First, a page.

Rich initially was a casual runner (for twelve to fifteen years), training for a month or so for the Bolder Boulder each year and running a few marathons. Runner’s World was his source of training advice. In 2001 he decided he needed to train with a group. He attended one of the Boulder Road Runners’ Sunday runs, where Tom LeMire accompanied him on the route and introduced him to other runners. His first visit was the week after Cross-Country Nationals in Houston, and he enjoyed hearing the stories of the group’s adventures in the rain and mud. He continued to attend the Sunday runs, learning more about running by receiving tips from other runners and by watching them and asking questions.
Although joining a training group that met on weekdays wasn’t an option for Rich, because of his travel schedule, running itself was a perfect activity for a man constantly in an airplane. All he needed to pack was a pair of running shoes. Rich couldn’t adhere to a strict training schedule, but he could adapt his workouts for each week to fit in with his work schedule.
In addition to the Sunday runs, Rich was introduced to the Purple Runner group, where he met Dave Dooley and several other good runners. He enjoyed the camaraderie of the group, and his wife Cathy became a regular participant, also. Cathy, who is a buyer’s assistant for Door to Door Organics, has had a partial knee replacement and is among the walkers in the group.
Rich enjoyed the competitive nature of the Purple Runner group, and he began to learn a lot more about running. Before he joined the Boulder Road Runners, his PR for the Bolder Boulder was 40:04, a time set in 1995, when Rich was 42 years old. Ten years later, after running with the group, he set his current PR of 39:27 at the age of 52.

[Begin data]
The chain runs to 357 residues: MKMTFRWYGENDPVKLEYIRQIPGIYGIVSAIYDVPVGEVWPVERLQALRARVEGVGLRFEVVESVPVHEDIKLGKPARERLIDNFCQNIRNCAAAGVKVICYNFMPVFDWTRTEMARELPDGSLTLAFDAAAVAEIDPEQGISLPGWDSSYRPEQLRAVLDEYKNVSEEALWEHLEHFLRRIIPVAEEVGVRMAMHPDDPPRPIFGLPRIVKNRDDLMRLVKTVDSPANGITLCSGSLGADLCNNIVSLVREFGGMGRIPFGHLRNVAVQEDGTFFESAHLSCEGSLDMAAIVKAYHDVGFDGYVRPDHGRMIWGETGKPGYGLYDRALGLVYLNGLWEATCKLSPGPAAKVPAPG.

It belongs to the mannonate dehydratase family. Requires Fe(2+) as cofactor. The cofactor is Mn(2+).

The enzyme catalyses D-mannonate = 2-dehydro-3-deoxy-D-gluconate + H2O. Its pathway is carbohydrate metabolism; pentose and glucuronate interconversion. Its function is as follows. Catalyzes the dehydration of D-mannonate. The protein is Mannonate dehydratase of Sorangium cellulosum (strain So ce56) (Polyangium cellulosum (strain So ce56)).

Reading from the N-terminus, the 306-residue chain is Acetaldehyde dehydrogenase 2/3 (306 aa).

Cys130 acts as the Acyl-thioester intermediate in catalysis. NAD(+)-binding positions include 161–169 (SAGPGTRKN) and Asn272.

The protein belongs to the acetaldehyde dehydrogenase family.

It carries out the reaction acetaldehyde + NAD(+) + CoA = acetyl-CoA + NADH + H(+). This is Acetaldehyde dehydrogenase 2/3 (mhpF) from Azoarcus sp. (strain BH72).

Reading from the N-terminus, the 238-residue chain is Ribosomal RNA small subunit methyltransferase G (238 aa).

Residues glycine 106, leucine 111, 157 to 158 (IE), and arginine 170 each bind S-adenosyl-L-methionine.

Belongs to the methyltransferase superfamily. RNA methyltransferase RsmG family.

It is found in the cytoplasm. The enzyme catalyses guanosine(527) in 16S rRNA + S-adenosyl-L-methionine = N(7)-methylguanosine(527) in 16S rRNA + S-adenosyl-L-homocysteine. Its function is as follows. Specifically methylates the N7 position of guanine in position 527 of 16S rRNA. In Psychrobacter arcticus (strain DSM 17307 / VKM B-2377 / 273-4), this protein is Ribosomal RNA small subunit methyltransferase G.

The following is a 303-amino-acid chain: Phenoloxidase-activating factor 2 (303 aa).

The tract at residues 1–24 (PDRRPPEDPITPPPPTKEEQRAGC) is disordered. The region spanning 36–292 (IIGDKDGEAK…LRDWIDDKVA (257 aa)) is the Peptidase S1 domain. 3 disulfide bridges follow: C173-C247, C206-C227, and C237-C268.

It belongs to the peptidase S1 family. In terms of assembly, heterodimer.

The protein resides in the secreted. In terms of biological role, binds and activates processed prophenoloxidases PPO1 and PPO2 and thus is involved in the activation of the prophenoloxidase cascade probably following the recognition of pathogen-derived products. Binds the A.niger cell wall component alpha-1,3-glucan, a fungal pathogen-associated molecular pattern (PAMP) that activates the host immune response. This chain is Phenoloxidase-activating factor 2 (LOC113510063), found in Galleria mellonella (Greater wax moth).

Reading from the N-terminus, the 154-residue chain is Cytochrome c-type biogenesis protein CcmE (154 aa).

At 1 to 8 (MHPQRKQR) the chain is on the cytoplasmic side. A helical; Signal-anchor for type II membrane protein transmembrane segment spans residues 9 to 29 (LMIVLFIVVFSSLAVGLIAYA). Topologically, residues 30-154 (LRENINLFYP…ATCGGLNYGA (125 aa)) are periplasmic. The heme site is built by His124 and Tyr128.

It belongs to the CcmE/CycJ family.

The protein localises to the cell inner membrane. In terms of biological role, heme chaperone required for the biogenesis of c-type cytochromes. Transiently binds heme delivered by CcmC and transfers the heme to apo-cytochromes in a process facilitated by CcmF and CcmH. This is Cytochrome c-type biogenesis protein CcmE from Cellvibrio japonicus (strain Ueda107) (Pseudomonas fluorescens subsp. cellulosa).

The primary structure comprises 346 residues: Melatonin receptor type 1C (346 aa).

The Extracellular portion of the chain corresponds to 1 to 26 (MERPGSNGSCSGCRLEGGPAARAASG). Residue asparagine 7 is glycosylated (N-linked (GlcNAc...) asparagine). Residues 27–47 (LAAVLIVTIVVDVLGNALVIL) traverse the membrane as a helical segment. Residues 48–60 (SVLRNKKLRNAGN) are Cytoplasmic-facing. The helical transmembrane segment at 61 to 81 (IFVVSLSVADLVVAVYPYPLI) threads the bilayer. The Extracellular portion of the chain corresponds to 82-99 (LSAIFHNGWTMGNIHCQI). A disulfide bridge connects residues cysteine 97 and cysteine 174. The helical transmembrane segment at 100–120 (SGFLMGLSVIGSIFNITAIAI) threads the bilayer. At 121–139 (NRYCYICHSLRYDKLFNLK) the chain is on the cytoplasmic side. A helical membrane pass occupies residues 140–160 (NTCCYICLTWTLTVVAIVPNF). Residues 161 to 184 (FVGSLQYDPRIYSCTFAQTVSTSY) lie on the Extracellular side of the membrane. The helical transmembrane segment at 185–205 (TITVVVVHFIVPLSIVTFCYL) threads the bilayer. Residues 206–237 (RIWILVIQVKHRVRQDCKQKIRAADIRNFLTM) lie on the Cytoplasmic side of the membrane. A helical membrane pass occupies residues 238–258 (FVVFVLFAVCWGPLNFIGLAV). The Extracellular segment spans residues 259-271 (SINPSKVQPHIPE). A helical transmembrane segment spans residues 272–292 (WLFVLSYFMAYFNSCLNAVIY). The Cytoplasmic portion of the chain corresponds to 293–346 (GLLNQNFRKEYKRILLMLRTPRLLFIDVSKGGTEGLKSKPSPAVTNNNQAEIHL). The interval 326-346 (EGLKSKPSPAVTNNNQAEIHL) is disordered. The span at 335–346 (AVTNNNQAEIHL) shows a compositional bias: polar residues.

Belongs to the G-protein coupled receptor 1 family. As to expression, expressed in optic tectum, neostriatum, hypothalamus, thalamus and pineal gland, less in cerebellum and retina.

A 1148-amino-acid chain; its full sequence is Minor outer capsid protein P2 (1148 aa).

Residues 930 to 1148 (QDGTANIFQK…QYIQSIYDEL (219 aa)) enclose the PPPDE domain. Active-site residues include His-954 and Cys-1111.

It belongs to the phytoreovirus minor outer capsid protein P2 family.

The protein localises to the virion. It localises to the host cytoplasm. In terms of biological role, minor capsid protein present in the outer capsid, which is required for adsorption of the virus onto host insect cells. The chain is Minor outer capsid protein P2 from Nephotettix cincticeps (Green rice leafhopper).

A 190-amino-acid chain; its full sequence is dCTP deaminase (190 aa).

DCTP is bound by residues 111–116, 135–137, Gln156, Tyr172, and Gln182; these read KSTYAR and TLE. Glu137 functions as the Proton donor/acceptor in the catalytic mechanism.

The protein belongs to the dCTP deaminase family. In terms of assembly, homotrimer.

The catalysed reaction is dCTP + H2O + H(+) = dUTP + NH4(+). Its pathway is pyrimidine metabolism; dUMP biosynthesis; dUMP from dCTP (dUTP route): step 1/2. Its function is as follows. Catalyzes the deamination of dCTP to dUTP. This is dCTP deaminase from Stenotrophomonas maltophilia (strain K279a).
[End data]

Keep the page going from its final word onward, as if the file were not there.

Rich’s best marathon time is 3:15, set in Phoenix. Recently he has come to enjoy half marathons more than marathons because he can be more competitive. . Rich enjoys all races, and likes being part of a team. He likes seeing who the very best are, and he knows he can be a participant without embarrassing himself. He enjoys the discipline and camaraderie of training, and he likes the give and take of running. The members of the Boulder Road Runners have been his unofficial coaches, offering help and providing examples that he can emulate.
Rich and Cathy married young, and their children, Phil and Cindy, followed their example. They now have four grandchildren, three boys, aged 20, 16, and 8, and a girl, aged 12. When Rich isn’t working or running, he occasionally plays golf. He said that he was formerly a better golfer than he is now, but something had to give with his busy schedule and running won out. Running is just more fun.